All that jazz

Doctor hits the high note as a hobby

All eyes are on the dynamic man on stage. We’re at the renowned Los Angeles showplace, The World Stage, and the singer is belting out a rousing rendition of “Little Sunflower,” a Freddie Hubbard classic. The vocalist flows effortlessly from one jazz tune to another, before closing with the melancholy ballad “Willow Weep for Me.” The lights come up and the audience jumps to its feet.

The man of the hour is Dr. Bill J. Releford Jr., a podiatric surgeon who sings only as a hobby. By day, Releford operates the Diabetic Foot Institute, which he founded in 1990. The institute specializes in limb salvage-helping diabetics avoid amputation, which is a common hazard of the disease. Although most of his time is spent battling diabetes and educating people about the illness, he’s always had a song in his heart, and says, “I’m a total jazz enthusiast. Even when I’m in surgery, I have jazz playing.”

Releford didn’t unveil his talent until seven years ago. Up until then, his performances were limited to the shower. However, he’d often sit in on a local jazz workshop conducted by Phyllis Battle of the group The 5th Dimension. “One day she heard me sing,” recalls Releford. Impressed by his raw talent, Battle started giving him voice lessons-a must for singers on the professional or amateur level, notes Bob Robinson of the production team Tim & Bob, who has worked with Tamia, Jon B., and Sisqo.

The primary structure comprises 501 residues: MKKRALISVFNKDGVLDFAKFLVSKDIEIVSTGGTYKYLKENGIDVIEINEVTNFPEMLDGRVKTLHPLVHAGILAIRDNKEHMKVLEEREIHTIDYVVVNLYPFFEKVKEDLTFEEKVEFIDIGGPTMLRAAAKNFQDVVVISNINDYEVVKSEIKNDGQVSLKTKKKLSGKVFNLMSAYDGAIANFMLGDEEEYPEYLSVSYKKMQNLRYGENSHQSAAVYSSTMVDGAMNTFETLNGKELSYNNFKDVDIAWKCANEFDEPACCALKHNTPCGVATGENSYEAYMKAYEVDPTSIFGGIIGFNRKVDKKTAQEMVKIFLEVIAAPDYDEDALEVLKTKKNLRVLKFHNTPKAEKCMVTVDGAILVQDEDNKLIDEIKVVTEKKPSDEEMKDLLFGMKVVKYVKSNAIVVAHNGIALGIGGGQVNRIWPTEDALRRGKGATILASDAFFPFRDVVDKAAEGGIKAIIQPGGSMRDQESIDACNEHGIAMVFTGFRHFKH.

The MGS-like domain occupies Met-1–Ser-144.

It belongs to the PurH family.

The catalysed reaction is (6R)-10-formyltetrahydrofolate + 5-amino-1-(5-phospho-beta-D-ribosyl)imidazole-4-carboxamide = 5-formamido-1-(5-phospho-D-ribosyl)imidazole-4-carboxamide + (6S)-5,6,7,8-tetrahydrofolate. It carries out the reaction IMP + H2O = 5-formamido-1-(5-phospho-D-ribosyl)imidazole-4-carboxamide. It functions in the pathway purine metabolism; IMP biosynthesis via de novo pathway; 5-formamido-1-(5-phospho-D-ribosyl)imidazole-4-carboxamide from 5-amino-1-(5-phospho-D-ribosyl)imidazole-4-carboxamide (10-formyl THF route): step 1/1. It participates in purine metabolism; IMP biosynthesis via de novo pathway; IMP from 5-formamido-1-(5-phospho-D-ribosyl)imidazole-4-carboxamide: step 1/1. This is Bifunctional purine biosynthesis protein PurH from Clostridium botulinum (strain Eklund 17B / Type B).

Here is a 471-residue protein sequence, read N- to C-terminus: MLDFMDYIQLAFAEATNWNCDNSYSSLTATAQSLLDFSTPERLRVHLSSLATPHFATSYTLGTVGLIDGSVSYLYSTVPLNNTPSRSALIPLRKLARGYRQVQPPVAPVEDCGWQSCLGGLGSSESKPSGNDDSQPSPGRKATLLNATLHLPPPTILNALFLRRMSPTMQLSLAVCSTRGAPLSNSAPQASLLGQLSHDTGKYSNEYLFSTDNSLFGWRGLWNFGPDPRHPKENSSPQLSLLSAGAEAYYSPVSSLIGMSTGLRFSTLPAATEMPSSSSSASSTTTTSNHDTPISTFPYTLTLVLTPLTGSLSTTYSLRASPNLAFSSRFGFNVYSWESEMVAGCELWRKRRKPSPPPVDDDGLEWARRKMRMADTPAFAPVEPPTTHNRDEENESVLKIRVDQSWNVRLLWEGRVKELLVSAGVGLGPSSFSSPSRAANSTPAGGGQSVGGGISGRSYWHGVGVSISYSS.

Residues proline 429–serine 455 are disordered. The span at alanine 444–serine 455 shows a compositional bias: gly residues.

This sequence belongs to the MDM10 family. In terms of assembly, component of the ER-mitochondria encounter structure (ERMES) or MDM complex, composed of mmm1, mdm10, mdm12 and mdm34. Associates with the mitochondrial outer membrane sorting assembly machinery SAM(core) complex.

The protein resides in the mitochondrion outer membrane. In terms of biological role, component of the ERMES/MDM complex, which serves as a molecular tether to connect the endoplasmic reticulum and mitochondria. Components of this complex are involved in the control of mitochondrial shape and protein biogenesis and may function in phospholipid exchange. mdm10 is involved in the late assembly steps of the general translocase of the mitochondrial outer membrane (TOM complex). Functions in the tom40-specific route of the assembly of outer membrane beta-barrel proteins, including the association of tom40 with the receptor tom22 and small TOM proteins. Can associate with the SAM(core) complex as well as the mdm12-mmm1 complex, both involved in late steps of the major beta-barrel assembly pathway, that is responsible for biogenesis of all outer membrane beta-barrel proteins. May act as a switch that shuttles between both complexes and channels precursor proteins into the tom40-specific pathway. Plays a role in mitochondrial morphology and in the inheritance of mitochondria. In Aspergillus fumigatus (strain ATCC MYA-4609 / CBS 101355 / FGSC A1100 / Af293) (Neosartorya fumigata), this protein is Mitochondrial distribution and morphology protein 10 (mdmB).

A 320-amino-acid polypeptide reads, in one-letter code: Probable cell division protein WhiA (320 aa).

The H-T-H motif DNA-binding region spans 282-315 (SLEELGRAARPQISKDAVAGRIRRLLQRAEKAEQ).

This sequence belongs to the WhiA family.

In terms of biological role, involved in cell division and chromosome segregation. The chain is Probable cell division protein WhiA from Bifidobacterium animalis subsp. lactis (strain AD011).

Releford continues to take lessons at least twice weekly. He says these sessions can cost anywhere from $25 to $75 per hour. Other expenses for the singing medic include having arrangements done in his key, which costs him about $50 an hour; hiring a band, which ranges from $50 to $75 per performance; and buying a good microphone, which can run anywhere from $200 to $1,500. In total, Releford spends about $3,500 annually on his hobby.

For wannabe singers, Robinson advises them to start small. “You don’t want to be overwhelmed when you first start performing,” he says.

Pursue your passion for singing

  • Take voice lessons. Check with a performing arts school or the continuing education department at your local college. For example, the Stanford Jazz Workshop (650-856-4155; www.stanfordjazz.org), conducts a three-week course in the summer which costs $670. Also, the New England Conservatory of Music in Boston (617-585-1130; www.newenglandconservatory.edu) offers individual lessons for $64 per hour, or a semester of group lessons for $235, in its continuing education department.
  • Do your research. Check out the various resources on singing. Try Basics of Singing, by Jan Schmidt (Wadsworth Publishing Co., $38.95), or an instructional tape or video, such as Learn to Sing Overnight (www.schoolroom.com; 888-724-6654; $24.98).
  • Listen to other singers to study different techniques. “Anyone interested in singing should listen to music in all genres. Take note of vocal techniques used in gospel, pop, jazz, and R&B,” advises Robinson.
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